Start the clocks. There was a thunderstorm late last night into early this morning, which according to many is a harbinger for snow within a week.
Meteorologists scoff at the idea, saying there is no link between winter thunderstorms and the proximity of snow in North Carolina. Anecdotally, I have noticed it nearly always happens.
My theory is that the collision of warm and cold fronts (aka, thunderstorms) indicates turbulence in the weather accompanied by moisture and, of course, cold air.
We all know about the “Snowmageddon” the other week, followed by a couple of days late in the week that were so warm and muggy that I worked up a sweat during a light walk on Friday morning as I watched the last bits of snow melt away.
Then, overnight, the weather busted loose again. The storm dumped 1.36 inches of rain at one location in New Bern, and a wind gust of 41 mph was reported in New Bern at 10:01 p.m. Friday, according to the National Weather Service station in Newport.
Weather forecasts this morning differ slightly, but all call for below-freezing temperatures starting tonight (Saturday), and The Weather Channel predicts snow on Wednesday (though Accuweather does not, and the National Weather Service has not yet weighed in on the topic, though I have asked). Siri says it will snow, so there’s that.
“Snowmageddon” shut down the city for Thursday and schools for a full week, from Wednesday, Jan. 3, when the mere whiff of snow in the forecast was enough for jittery administrators to stop the buses, through Tuesday, Jan. 9. Country roads were in such poor shape on Wednesday, Jan. 10, that schools started three hours late.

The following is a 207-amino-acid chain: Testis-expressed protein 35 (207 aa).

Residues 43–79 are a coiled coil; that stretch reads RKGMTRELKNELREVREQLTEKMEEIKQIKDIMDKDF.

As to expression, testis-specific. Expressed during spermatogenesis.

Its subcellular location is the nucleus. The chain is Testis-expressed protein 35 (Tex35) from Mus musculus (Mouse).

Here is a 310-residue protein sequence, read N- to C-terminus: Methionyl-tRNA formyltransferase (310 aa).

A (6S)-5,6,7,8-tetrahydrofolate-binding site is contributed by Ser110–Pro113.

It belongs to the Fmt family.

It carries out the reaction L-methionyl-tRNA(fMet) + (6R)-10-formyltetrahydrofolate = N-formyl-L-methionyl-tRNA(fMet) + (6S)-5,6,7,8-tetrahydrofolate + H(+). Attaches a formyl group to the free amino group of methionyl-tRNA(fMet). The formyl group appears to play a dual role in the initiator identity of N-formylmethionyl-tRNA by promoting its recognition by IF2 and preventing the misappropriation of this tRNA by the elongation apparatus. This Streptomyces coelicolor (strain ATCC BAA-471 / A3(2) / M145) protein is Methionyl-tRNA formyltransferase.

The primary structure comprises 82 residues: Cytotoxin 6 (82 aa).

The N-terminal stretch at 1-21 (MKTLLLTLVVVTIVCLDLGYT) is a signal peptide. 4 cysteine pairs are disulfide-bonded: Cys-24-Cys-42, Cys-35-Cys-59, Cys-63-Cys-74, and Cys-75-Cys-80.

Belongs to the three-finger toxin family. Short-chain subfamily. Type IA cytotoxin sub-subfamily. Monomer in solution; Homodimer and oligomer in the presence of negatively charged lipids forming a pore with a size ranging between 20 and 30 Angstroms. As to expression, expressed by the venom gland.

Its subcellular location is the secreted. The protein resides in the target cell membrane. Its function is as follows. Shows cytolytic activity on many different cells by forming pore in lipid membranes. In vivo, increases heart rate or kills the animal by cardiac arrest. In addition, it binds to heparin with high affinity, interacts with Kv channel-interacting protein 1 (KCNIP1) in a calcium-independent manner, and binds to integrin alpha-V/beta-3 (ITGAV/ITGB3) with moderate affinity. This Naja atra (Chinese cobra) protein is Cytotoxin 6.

Palace intrigue

After several unsuccessful attempts and several years of leadership instability, the state has finally named a new executive director at Tryon Palace.
The N.C. Department of Natural and Cultural Resources named William J. McCrea, a veteran department employee, as the new executive director of Tryon Palace. McCrea has been serving as interim director of Tryon Palace since March of this year.
The position as advertised pays less than $100,000, hardly a princely sum considering the vast nature of Tryon Palace, which includes the N.C. History Center as well as several other historic sites and buildings. N.C. DNCR’s news release did not indicate whether McCrea was hired at the advertised rate.
McCrea replaces Lee Johnson, who was abruptly fired in February after 16 months on the job. The N.C. DNCR issued a short statement about Johnson’s dismissal: “Careful thought and consideration has been given and a change in leadership has been made for Tryon Palace. Mr. Johnson’s appointment as director has ended effective Feb. 23, 2017. We appreciate his service to Tryon Palace and to the state.”
(Jon Segal’s commentary about Lee Johnson’s dismissal, Sun Journal)
Johnson replaced Philippe Lafargue, a former Palace deputy director who served as interim director and then director following the December 2011 retirement of longtime Palace director Kay Williams, who died October 2012. Lafargue retired in March 2015.
Once entirely state-funded, the state-owned Palace has had to increasingly pay its own way after Democrats lost control in Raleigh in 2011.
Fun facts: As you face the Palace at the end of George Street, only the right wing, the stables, is original to the 18th century structure, which was the last colonial capital and first state capital of North Carolina. The rest of the Palace burned in the early 1790s in a fire, but not before George Washington visited and, reportedly, danced there. The Palace was reconstructed using original plans and private and donated money in the mid-20th century.

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